Scammers Pretending To Be China Officials Cheat Elderly Woman Of S$150K
Most of us know of the perils of phishing scams, but scammers have also been known to make phone calls to unsuspecting elderly.
They often pretend to be important officials who warn of undesirable consequences if large sums of money are not transferred according to their instructions.
One 77-year-old woman recently fell prey to such a scam, losing S$150,000 that she had withdrawn over two days.
She put the money in an envelope and left it at her doorstep. Ai Li made a police report when she did not hear from the scammers for three days after the money was taken.
She decided to share her story with Shin Min Daily News to warn others to be careful.
Scammers told elderly woman her bank accounts would be frozen
Known only by the pseudonym Ai Li, the woman said she had received a phone call on Saturday (4 Jun) at about noon when she was alone at home, reported Lianhe Zaobao.
The person over the phone said he was from the CPF Board. The call was then transferred to a “Captain Chen”, who claimed he was an Interpol officer from China.
He told her that her bank accounts were in danger of being frozen by the authorities as she was allegedly implicated in money laundering activities involving 30 people.
Ai Li said the man asked her many questions over the phone, such as her full English name, NRIC number, address, and the money she had in her bank accounts.
Claiming that he could solve the problem, the man said he could keep her money safe and return it to her after three months. He told her repeatedly to not tell her family members about the matter as doing so would implicate them.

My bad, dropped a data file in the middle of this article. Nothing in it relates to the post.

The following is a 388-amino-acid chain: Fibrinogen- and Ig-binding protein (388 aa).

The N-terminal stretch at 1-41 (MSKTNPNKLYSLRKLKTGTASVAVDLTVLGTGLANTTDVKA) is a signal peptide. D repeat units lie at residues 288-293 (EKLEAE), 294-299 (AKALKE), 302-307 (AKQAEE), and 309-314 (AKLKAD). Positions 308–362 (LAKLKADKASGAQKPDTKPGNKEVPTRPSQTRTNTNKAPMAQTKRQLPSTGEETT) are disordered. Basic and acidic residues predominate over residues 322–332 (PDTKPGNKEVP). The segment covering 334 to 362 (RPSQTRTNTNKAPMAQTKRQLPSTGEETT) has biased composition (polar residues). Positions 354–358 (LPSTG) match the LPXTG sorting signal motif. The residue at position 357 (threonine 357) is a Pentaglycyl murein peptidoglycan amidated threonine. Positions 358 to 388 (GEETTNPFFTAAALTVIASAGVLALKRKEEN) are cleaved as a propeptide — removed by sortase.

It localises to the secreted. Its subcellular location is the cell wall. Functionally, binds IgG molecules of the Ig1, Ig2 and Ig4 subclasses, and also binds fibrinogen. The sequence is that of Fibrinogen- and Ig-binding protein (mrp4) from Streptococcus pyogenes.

On Tuesday (7 Jun) and Wednesday (8 Jun), Ai Li withdrew S$50,000 from each of her accounts, making up a total of S$150,000 in cash.
According to Shin Min, the funds were what she obtained after trading her flat for a smaller unit.
Scammers called elderly woman daily to check on ‘progress’
Ai Li said the scammers called her daily to check on the progress of her bank withdrawals.
After confirming that she had returned home with the cash, the scammers arranged for someone to deliver an envelope to her.
It contained a fake document with a police seal and the words “Singapore and China Joint Statement” printed on it.
On Friday (10 Jun), at about 10am, the scammers instructed Ai Li to put the S$150,000 in an envelope and place it in the space between her front door and wrought iron gate.
Ai Li told Lianhe Zaobao, “After placing the money, I closed the door and continued to talk to the person for less than five minutes. When I opened the door, the envelope had been taken.”
The next day, someone still called to reassure her that the problem could be solved.
But there were no calls for the next three days. That was when she suspected something was wrong.
On 15 Jun, she went to a parent activity centre and told a staff member about the experience.
The employee immediately took her to the police station. The police confirmed that they had launched an investigation into the matter.
Don’t fall for scammers’ tactics
It is distressing to think about how scammers can have the heart to prey on elderly folk like Ai Li and take away their life savings in just a matter of minutes.
Awareness is the only way that the elderly or anyone else can avoid being scammed.
So do tell your parents or grandparents about such heinous crimes, so they are kept up to date.
We hope the perpetrators will be caught and brought to justice so that Ai Li can hopefully recover her funds.
We applaud her for sharing her story to warn others of the scammers’ tactics.
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Featured image adapted from Shin Min Daily News on Facebook.